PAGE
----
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EBGA publishes first pan-European code of conduct for gambling

The European Betting & Gaming Association (EBGA) has published a new pan-European code of conduct for gambling. 

Titled the ‘Code of Conduct on Responsible Advertising for Online Gambling’, the legislation will apply to countries in the EU and EEA – plus the UK. 

A focus on protecting minors features heavily, while it’s also intended that the code will support each country’s own gambling ad regulations. 

What’s included in the EBGA’s code of conduct? 

The code covers a number of key areas related to the promotion of gambling. In a nutshell, these are the following. 

  • Content moderation – how gambling advertising should and shouldn’t look like. 
  • Minor protection – no gambling advertising during broadcasts dedicated to minors; age screening tools on social media to protect minors. 
  • First-of-their-kind measures for social media marketing. This includes age-gating on the social media profiles of gambling brands, to ensure that minors don’t have access. 
  • Pioneering measures for sponsorship arrangements – no sponsoring of activities which have a predominant appeal to minors. 
  • Responsible gambling messaging and campaigns.

The EBGA’s pan-European code will be presented on 19th May, in a webinar being hosted by the association. It will also be monitored by an independent third party. 

A third party has also been hired to analyse the impact of current regulations in each country. A summary of this research will be published on the EBGA’s website at the beginning of May.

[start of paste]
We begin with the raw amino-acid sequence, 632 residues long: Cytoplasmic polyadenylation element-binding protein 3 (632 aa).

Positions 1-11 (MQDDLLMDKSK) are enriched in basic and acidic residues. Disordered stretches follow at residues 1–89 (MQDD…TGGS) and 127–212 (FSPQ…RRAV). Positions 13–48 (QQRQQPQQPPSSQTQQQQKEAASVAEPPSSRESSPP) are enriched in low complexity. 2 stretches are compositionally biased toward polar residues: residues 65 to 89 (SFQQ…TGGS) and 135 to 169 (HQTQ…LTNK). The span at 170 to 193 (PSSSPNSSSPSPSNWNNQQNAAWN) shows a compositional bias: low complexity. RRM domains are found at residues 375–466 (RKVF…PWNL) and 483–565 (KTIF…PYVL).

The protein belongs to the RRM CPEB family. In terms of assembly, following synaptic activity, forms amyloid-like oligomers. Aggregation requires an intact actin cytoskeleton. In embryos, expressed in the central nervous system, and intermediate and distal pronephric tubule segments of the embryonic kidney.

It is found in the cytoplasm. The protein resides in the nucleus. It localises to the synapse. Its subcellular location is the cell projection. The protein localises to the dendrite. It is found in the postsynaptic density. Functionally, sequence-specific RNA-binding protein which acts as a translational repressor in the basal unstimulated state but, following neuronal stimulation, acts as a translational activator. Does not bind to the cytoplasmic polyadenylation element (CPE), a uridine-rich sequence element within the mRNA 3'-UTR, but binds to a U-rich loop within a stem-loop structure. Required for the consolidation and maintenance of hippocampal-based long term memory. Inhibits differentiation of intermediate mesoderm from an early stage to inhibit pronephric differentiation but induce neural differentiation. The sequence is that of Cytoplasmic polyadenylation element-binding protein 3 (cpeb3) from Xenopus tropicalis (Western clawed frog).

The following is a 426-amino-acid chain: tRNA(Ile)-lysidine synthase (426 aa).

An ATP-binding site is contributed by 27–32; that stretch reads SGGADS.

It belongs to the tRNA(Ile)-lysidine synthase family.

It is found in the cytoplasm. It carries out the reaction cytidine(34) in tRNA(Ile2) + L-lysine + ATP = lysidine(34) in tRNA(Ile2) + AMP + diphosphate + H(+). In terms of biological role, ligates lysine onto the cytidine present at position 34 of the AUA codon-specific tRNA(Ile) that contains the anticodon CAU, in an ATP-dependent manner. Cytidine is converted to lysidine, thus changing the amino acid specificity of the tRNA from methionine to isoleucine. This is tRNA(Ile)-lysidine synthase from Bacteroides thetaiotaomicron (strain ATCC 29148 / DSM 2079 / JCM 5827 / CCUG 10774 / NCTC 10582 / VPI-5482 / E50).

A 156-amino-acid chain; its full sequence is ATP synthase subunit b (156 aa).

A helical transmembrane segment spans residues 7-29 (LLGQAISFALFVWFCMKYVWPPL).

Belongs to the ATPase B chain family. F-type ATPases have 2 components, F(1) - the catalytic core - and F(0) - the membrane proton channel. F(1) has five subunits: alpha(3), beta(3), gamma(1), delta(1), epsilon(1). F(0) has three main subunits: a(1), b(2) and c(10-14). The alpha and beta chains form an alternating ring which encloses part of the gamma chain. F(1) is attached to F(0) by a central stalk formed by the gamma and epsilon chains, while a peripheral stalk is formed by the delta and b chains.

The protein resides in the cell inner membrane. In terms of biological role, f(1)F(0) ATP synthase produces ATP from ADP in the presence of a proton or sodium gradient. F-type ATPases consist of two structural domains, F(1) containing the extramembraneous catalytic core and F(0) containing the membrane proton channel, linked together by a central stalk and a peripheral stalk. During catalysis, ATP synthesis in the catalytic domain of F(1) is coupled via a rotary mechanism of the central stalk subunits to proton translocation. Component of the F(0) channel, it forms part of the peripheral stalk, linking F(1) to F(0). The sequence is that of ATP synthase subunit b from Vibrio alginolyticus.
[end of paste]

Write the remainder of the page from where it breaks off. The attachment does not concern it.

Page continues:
iGaming operators in the countries where these rules will apply are able to be signed by operators, other gambling associations and media sector bodies. 

Thinking about the long game 

Last year, it was reported that the continent’s governing body for gaming wanted EU single market regulations to be enforced

In the group’s official press release, the EBGA said the following. 

“The Code sets long-term standards for gambling advertising content in Europe and complements EGBA’s more immediate efforts to promote responsible gambling advertising during the coronavirus.” 

Secretary General Maarten Haaijer also shared his own individual thoughts on the matter, which were as follows. 

“We’re very pleased to present EGBA’s Code of Conduct for responsible gambling advertising, which promotes high standards for minor protection and socially responsible advertising content. 

“Advertising is essential to inform the consumer of the websites which are regulated and steer them away from rogue black-market websites. But advertising should be responsible and protect consumers, particularly minors. 

“We encourage other gambling companies to sign up to the Code and look forward to engaging with Europe’s authorities to ensure its success.”

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